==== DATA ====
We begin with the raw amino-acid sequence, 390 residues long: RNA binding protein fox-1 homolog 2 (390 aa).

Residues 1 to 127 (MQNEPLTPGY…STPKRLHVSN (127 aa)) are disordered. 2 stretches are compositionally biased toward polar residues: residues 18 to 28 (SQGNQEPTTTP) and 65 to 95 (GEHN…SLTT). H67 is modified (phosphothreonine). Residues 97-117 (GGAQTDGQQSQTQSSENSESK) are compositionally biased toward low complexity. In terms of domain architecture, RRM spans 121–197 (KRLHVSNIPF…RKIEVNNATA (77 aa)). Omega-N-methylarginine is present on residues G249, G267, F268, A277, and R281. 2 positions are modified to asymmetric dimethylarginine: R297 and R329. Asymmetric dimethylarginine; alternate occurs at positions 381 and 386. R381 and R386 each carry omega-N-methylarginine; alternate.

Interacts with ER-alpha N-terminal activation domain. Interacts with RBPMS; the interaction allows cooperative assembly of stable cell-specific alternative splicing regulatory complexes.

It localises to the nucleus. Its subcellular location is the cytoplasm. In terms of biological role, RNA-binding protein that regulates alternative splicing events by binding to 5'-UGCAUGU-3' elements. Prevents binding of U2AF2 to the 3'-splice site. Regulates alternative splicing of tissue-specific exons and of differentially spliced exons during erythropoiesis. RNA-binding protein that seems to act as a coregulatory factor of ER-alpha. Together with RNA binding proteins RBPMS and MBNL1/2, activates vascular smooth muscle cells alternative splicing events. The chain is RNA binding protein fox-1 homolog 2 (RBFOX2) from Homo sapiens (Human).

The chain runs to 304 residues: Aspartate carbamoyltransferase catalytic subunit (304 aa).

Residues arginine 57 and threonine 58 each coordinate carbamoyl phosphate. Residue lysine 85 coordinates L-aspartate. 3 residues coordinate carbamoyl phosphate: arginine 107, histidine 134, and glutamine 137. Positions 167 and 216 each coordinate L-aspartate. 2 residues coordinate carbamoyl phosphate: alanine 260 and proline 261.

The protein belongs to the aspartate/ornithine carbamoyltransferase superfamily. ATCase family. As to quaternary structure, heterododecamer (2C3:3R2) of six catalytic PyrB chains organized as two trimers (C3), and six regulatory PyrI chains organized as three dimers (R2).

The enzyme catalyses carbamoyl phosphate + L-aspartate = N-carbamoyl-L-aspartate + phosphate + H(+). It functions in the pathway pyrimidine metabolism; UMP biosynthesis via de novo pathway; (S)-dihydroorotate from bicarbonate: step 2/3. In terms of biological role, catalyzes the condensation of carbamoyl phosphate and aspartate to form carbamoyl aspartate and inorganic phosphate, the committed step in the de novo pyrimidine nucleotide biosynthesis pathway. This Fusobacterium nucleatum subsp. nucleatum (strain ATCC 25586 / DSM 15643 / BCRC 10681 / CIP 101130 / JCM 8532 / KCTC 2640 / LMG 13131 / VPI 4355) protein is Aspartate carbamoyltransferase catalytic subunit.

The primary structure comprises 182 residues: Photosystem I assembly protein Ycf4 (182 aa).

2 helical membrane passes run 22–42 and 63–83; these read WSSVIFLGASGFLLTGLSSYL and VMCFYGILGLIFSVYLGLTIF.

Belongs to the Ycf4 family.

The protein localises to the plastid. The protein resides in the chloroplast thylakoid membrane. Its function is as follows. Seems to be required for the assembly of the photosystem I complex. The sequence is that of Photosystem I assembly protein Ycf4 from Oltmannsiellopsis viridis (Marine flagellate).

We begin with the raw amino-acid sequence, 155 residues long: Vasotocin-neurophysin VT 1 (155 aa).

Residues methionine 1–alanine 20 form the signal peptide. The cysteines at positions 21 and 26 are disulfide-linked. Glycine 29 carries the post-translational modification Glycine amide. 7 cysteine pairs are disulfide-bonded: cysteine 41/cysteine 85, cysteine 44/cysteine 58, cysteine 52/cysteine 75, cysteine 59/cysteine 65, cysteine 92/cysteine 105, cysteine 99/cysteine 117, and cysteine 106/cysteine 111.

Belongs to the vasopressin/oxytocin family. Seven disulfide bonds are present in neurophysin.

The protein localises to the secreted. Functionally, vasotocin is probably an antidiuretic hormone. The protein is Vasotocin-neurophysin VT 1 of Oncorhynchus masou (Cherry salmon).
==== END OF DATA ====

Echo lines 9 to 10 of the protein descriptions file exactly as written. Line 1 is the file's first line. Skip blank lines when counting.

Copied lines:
The primary structure comprises 182 residues: Photosystem I assembly protein Ycf4 (182 aa).

2 helical membrane passes run 22–42 and 63–83; these read WSSVIFLGASGFLLTGLSSYL and VMCFYGILGLIFSVYLGLTIF.